If I had a blog, I today I would write about the mysterious powers of my great-grandmother’s Ouija Board.
In my library there is a bit of wood; slightly warped, chipped around the edges, and brittle with age. It is adorned with the alphabet, the numbers 0-9, icons for the moon, sun, and stars, and at the bottom, it wishes users a cheery “Good Bye.” To the untrained eye, it is just a nick-knack; a vestige of days gone by, but I have noticed something strange about my Great Grandmother Bunch’s Ouija Board: It seems to rob people of common sense.
To work its magic, the Ouija Board doesn’t have to be used. No spirits need to be called, no fingers gently laid upon the heart-shaped planchette to reveal the words of the departed. No, for the Ouija Board to take control, all I have to do is point to it and say, “This is my Great Grandmother’s Ouija Board,” and the spell is cast.
Over the years, I have seen smart, sensible people become frightened children in the presence of the Ouija Board. Some refuse to look at it, for fear evil spirits will come forth and possess them. Others chastise me for my folly: Don’t I know that just having the thing in the house could draw evil spirits? The Ouija Board has put lesser friendships on the rocks and one woman, an acquaintance of my mother’s, won’t come in the house unless she is assured the vile creature is covered and stowed away in some dark corner of the attic.
To what do I attribute the power of this seemingly innocuous board game? Its history is quite bland: It was created in 1891 by two U.S. businessmen and sold as a source of entertainment for use at social gatherings. The name, “Ouija” holds no clue to its power either, as it is simply a combination of the French and German words for “yes” (oui and ja). In fact, the only thing remarkable about the Ouija Board is the stir created by religious leaders who, from the game’s inception, insisted it was a tool of the devil and a portal through which demons could control unwary human beings. Like most mystical icons, the power of the Ouija Board lies in the beliefs of the beholder.
As we enter the month of October, a time of year that abounds with whispers of myth and magic, I think it is a good time to move beyond the stories of the bogey man, ghosts and goblins, and monsters under the bed. Those are fodder for childish fear, the kind of superstition that keeps us from exploring the deeper parts of life. I believe, as Shakespeare wrote, that “There is more in Heaven and Earth, Horatio, than are dreamt of in your philosophy,” but I do not believe the search for “more” is fraught with peril.
Evil exists, of that I have no doubt, but I believe it only exists in the hearts of human beings during their mortal lives and the only Hell is the one we create for ourselves and our fellow earthmates when we let ego, selfishness, hatred, and intolerance guide our actions in life. After death, we are cleansed of these corruptions, but we have to exist with the torturous knowledge of what we have done. That is what I believe, anyway.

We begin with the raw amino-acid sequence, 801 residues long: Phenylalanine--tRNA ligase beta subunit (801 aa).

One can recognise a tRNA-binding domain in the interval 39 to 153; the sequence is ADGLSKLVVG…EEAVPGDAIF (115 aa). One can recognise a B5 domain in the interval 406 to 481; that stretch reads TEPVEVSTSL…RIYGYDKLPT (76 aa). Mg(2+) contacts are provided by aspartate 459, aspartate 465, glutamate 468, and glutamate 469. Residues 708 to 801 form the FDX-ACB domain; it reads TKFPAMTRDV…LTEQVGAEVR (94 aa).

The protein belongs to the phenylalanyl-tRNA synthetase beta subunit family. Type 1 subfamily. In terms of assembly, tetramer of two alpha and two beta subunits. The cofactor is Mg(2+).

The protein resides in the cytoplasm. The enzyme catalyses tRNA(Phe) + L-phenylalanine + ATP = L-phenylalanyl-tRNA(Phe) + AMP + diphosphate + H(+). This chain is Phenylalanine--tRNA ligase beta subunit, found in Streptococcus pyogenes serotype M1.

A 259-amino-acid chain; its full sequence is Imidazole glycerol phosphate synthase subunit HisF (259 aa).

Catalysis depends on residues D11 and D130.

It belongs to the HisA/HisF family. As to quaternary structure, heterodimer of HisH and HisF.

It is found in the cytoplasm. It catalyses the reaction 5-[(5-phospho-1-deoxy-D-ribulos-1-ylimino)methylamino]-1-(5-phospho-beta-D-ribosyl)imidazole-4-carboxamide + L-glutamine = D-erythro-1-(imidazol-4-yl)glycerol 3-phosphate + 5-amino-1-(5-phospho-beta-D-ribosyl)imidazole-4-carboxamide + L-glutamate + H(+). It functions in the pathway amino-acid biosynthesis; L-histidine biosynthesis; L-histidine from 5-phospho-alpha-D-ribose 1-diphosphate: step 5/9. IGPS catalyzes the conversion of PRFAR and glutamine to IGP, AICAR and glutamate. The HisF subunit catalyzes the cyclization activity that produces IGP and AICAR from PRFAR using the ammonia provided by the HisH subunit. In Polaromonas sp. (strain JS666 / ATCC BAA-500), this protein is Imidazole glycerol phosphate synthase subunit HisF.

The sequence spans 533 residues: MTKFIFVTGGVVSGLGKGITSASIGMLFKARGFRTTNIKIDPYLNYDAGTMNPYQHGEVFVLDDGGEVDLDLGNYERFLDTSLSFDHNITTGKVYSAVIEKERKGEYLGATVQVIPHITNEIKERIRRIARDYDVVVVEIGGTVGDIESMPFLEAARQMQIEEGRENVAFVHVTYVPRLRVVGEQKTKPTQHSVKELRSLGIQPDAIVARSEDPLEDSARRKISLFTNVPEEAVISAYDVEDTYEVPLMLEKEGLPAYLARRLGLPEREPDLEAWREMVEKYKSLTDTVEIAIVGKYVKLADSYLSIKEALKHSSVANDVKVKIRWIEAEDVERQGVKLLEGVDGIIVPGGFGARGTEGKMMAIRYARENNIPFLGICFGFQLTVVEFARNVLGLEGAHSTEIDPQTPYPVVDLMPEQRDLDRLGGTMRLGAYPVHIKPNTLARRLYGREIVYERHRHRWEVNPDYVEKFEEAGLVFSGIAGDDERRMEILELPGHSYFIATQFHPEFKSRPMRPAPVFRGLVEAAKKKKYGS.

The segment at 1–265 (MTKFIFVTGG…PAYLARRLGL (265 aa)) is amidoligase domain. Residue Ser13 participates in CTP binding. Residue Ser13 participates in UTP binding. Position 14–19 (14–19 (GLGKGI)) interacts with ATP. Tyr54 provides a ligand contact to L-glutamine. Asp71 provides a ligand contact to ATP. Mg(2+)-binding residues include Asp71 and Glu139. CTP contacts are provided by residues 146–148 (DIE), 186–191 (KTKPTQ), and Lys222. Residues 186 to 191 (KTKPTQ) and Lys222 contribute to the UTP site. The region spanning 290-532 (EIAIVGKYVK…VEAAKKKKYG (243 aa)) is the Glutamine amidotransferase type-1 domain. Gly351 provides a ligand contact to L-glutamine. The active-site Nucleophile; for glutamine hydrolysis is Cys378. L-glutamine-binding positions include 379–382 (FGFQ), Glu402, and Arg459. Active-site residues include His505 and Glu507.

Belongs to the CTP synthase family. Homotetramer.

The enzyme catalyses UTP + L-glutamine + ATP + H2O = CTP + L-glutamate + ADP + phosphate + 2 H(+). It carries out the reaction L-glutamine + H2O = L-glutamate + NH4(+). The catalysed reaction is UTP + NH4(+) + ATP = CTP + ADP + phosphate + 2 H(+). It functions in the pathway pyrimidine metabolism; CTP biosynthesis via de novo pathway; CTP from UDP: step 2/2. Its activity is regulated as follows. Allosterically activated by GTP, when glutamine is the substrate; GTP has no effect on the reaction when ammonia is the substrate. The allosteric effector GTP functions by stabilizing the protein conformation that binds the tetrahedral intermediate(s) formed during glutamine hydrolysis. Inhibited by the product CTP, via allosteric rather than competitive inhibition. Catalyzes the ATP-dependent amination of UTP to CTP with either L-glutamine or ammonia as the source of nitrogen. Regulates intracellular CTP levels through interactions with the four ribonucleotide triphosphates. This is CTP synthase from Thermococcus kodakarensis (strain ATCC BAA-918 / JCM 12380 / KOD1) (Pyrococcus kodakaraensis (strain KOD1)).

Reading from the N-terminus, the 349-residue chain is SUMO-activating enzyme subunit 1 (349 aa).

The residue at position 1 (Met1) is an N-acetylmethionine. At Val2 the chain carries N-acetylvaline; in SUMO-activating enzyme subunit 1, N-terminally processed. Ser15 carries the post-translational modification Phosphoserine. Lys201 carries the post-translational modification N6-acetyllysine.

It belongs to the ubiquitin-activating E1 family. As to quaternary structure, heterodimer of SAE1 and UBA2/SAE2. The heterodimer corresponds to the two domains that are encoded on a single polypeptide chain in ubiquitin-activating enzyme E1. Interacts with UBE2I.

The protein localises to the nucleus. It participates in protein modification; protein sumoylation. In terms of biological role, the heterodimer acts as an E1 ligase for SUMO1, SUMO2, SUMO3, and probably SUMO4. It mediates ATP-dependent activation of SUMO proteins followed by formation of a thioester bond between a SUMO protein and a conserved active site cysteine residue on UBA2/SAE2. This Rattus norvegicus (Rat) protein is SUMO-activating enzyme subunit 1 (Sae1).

One thing I know for sure: In the century or more that Great Grandmother Bunch’s Ouija Board has been on the planet, none of its users, including me, have been in the presence of demons. It has been a source of wisdom for my foremothers, of spine-tingling fun at slumber parties and a tie that binds me to my past, but in the end it is no more than I make of it. If I feared the spiritual unknown, it would frighten me, but the fear would come from me, not from this simple piece of wood.
Tonight, I will put the Ouija Board in the center of my Halloween decor; draped with bittersweet and surrounded with ceramic jack o’lanterns and silk mums. As I arrange my little centerpiece, I will think fondly of Great Grandmother Bunch and the many mysteries she has laid in my hands – especially for giving me her Ouija Board and the belief that life is filled with magic.
3 thoughts on “Into the Mystery”
Interesting observation about your antique Ouija board. Growing up in Ireland, I frequently encountered old superstitions that even in the late 20th century held people in their thrall. The other day my son knocked over the salt bowl. After we’d cleared up the mess, I suggested he take a pinch and throw it over his left shoulder–not that I truly believed he would have bad luck if he didn’t. But more to teach him about and pass on the tradition my grandmother and mother had passed on to me.
That’s basically the way I see it too, Melissa. My Great-Grandmother’s maiden name was Ormsby, so I inherited a lot of interesting superstitions and, like you, I treasure them as part of my heritage.
Well said, Daughter. Let the love flow. That’s what’s waiting out there for me.